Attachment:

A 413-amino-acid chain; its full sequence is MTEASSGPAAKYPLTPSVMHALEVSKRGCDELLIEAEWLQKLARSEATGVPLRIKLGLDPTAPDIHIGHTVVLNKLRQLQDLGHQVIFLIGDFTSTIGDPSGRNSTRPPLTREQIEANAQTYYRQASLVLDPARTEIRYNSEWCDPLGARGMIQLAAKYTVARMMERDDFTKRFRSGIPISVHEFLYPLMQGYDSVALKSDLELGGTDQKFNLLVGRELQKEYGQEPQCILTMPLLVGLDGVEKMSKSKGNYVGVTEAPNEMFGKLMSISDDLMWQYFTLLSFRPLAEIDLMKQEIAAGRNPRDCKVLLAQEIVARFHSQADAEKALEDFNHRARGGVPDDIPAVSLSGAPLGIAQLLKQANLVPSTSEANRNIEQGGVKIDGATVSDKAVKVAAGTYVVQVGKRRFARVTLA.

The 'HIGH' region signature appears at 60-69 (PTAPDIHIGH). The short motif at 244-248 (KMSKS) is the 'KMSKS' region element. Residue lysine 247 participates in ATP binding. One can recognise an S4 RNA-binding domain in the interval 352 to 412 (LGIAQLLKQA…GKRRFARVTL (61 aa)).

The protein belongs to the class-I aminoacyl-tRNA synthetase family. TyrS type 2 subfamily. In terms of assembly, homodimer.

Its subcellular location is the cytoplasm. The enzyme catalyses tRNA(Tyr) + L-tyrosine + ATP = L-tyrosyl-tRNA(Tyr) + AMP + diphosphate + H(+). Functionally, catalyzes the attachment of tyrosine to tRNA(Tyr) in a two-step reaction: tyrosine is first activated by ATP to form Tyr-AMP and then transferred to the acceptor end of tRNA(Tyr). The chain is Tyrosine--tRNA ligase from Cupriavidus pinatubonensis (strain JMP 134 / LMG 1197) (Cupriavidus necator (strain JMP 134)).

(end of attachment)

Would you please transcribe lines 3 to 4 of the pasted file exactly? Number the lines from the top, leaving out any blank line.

The protein belongs to the class-I aminoacyl-tRNA synthetase family. TyrS type 2 subfamily. In terms of assembly, homodimer.

Its subcellular location is the cytoplasm. The enzyme catalyses tRNA(Tyr) + L-tyrosine + ATP = L-tyrosyl-tRNA(Tyr) + AMP + diphosphate + H(+). Functionally, catalyzes the attachment of tyrosine to tRNA(Tyr) in a two-step reaction: tyrosine is first activated by ATP to form Tyr-AMP and then transferred to the acceptor end of tRNA(Tyr). The chain is Tyrosine--tRNA ligase from Cupriavidus pinatubonensis (strain JMP 134 / LMG 1197) (Cupriavidus necator (strain JMP 134)).